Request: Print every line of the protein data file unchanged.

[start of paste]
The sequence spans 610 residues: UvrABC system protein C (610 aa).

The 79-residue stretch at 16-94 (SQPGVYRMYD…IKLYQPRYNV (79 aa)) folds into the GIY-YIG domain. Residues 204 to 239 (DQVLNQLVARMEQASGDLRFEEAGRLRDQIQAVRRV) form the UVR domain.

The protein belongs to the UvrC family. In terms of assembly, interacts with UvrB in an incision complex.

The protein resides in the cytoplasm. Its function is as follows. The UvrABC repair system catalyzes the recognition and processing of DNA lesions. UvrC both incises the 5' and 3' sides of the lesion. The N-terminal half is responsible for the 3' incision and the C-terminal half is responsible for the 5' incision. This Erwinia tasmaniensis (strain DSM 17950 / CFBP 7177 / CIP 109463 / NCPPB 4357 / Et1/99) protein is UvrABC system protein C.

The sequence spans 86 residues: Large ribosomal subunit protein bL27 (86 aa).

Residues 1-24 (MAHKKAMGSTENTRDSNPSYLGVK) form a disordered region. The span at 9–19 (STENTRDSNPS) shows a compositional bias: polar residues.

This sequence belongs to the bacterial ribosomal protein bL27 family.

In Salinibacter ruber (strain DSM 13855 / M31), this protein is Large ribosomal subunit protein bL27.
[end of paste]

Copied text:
The sequence spans 610 residues: UvrABC system protein C (610 aa).

The 79-residue stretch at 16-94 (SQPGVYRMYD…IKLYQPRYNV (79 aa)) folds into the GIY-YIG domain. Residues 204 to 239 (DQVLNQLVARMEQASGDLRFEEAGRLRDQIQAVRRV) form the UVR domain.

The protein belongs to the UvrC family. In terms of assembly, interacts with UvrB in an incision complex.

The protein resides in the cytoplasm. Its function is as follows. The UvrABC repair system catalyzes the recognition and processing of DNA lesions. UvrC both incises the 5' and 3' sides of the lesion. The N-terminal half is responsible for the 3' incision and the C-terminal half is responsible for the 5' incision. This Erwinia tasmaniensis (strain DSM 17950 / CFBP 7177 / CIP 109463 / NCPPB 4357 / Et1/99) protein is UvrABC system protein C.

The sequence spans 86 residues: Large ribosomal subunit protein bL27 (86 aa).

Residues 1-24 (MAHKKAMGSTENTRDSNPSYLGVK) form a disordered region. The span at 9–19 (STENTRDSNPS) shows a compositional bias: polar residues.

This sequence belongs to the bacterial ribosomal protein bL27 family.

In Salinibacter ruber (strain DSM 13855 / M31), this protein is Large ribosomal subunit protein bL27.